9/2/11

Ride Home 9/2

All a blur this morning really. Not because I was going fast- in fact, quite the opposite, as my trusty steed (let's refer to bikes as horses!) was the Haul and with all of its uprightness and attached folding metal baskets and my desire to wear my work clothes and try not to sweat too much (Mission Accomplished! In that GWB (not the George Washington Bridge [my parents were big fans of 880 AM, with traffic and weather on 8s, so I'm perhaps overly familiar with New York road and bridge acronyms as the result of many trips to Grandma's) sort of way, but the W sort of way and I'm not referring to the hotel chain or tungsten, but that guy who was president four years before Ms. Mitt Perry (I've created a GOP composite character) takes over. Which is all a long-winded way of saying that the external humidity combined with the not-too-close distance and the hilly-ish terrain proved yet again that I should always change clothes at work.
Rode behind a girl on an older Specialized with downtube shifters that should have had 10 speeds, but looked to only have one chain ring up front. She had a backpack that said US Rugby and at the intersection of Quincy and Wilson, she spat on the ground. Her jeans had a rather wide, almost bell-bottom, flare to them and while she wore an ankle strap, I don't think she truly optimized it for the ideal, no-grease-on-pants outcome. Based on what I've seen, I think WABA should added to its training repertoire a course on coping with pants in a chain guard free world. Coping with Pants is the title of my unauthorized Tina Fey biography.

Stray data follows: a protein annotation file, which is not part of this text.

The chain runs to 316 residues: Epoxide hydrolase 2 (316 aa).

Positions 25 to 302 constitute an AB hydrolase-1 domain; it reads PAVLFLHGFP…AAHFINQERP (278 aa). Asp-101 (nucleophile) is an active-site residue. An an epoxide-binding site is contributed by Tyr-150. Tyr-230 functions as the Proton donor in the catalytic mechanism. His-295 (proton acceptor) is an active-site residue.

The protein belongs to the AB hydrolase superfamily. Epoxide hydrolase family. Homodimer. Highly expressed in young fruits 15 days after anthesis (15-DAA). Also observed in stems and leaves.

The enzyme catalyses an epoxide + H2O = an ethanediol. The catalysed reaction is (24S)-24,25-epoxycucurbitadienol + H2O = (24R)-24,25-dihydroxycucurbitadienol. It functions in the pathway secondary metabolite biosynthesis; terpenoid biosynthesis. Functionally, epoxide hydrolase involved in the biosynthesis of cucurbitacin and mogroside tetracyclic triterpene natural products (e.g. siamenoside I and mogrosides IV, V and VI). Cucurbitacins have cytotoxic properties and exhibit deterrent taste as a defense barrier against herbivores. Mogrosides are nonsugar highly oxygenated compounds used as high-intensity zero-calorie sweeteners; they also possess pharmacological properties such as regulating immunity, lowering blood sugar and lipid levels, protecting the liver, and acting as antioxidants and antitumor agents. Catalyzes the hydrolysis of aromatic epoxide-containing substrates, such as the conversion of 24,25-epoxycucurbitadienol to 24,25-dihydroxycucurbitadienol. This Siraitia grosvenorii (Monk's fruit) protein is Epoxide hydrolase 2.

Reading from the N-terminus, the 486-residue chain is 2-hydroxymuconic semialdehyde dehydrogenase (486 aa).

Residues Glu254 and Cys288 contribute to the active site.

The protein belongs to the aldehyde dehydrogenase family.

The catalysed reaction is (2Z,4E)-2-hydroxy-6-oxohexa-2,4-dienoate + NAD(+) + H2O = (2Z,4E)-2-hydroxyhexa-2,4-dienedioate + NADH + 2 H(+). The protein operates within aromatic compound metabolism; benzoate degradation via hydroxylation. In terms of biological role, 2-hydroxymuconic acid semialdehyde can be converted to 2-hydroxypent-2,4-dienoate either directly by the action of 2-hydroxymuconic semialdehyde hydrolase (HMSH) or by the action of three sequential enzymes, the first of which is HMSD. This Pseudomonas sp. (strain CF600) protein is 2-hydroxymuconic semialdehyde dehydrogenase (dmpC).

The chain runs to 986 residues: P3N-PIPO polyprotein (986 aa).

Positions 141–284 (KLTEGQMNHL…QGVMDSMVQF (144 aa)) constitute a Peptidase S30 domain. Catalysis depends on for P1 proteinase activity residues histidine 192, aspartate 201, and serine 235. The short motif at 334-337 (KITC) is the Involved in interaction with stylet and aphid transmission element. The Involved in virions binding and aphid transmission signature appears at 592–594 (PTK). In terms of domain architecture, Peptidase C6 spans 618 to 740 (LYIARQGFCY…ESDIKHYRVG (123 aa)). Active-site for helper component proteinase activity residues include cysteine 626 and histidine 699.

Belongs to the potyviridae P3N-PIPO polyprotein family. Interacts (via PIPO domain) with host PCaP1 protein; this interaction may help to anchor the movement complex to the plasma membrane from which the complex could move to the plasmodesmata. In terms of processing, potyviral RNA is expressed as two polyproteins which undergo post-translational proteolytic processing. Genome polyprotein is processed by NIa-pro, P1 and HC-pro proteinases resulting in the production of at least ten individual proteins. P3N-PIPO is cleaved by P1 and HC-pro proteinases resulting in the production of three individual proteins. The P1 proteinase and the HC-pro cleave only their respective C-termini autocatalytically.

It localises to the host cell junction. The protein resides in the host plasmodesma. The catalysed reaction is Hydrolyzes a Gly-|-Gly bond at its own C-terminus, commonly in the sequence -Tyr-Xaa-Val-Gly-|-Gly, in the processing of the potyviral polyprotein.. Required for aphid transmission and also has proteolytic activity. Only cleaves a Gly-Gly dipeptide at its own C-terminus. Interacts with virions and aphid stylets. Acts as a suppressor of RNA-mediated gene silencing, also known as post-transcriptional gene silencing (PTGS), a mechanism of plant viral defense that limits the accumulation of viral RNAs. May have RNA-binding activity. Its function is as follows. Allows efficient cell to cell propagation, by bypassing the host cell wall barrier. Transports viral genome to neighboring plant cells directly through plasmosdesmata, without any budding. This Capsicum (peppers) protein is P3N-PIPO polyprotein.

So that thing about stopping if another bicyclist stops in front of you. Apparently, the guy who didn't do that and blew threw the red light at Clarendon and Oak doesn't read the blog. Or maybe he's just behind. So, the reason it's dumb to do this (aside from the relative dumbness of blowing through red lights at high-ish speeds) is because when a driver sees one bicyclist stopped, they stop looking for further bicycle traffic. I mean, if I were driving and I saw a driver stop his car at a red light, I wouldn't necessarily be looking for another driver to zoom past him and through the intersection, especially not in the same lane because on stopped car tends to block the lane in a way that one stopped bicycle won't necessarily.
It's a point of pride to ride up 35th between M and Prospect and not to dismount and walk it. Even more a point of pride when I'm doing it on this bike and some guy on a road bike behind me dismounts. Small ego boost.
Of all the German luxury sedans with all the Ivy League window decals, I think the combination of Yale and Mercedes (shocker!) might be the most perilous the bicyclists. This is not a scientific survey. Boola share the road boola.
Sometimes being followed by a bicyclist is simply too much. Or maybe it was for blue volvo lady who stopped on 36th in Burleith and waved me around with a look of piqued exasperation. The reason I'm so close to your car (but to my mind not inappropriately so) is because you're driving at 5 miles per hour. It's not a big deal. I'm perfectly content riding behind you.
Slower going uphill than normal and I felt considerably less, rather than more or equally, safe. I don't know if it was the Labor Day (assuming you're GOP governor hasn't cancelled it) vacation anticipation fidgetiness or what, but it seemed like there was considerable less caution exhibited than normal. Here's hoping for a safe and stress-free ride home.

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